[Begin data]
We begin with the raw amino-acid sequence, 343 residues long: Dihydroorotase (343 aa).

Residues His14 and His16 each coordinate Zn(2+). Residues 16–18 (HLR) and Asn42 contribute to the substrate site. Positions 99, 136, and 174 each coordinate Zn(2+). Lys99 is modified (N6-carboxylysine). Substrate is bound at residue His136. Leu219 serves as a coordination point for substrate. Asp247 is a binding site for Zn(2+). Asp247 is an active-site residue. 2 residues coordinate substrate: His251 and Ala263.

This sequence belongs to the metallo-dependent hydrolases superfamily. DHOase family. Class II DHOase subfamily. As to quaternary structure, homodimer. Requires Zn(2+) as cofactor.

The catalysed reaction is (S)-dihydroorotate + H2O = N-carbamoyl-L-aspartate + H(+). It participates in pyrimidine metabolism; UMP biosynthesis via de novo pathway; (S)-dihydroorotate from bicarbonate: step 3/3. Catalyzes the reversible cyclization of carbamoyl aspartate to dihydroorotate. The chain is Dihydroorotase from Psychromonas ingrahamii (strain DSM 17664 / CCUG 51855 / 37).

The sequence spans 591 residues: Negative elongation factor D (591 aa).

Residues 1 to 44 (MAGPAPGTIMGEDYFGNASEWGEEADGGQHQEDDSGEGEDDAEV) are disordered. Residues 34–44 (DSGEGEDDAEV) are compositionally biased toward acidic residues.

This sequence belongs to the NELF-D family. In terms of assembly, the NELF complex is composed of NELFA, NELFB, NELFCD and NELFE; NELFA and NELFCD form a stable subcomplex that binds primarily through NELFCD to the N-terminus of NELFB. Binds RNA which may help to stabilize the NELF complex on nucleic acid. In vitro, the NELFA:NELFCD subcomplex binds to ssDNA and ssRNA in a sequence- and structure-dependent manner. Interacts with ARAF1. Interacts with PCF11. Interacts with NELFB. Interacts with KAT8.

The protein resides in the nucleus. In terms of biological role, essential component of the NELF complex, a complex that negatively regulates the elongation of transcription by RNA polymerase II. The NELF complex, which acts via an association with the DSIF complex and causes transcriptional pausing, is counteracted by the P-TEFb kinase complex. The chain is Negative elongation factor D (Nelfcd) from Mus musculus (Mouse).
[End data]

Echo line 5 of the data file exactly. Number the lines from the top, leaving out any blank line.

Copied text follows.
The sequence spans 591 residues: Negative elongation factor D (591 aa).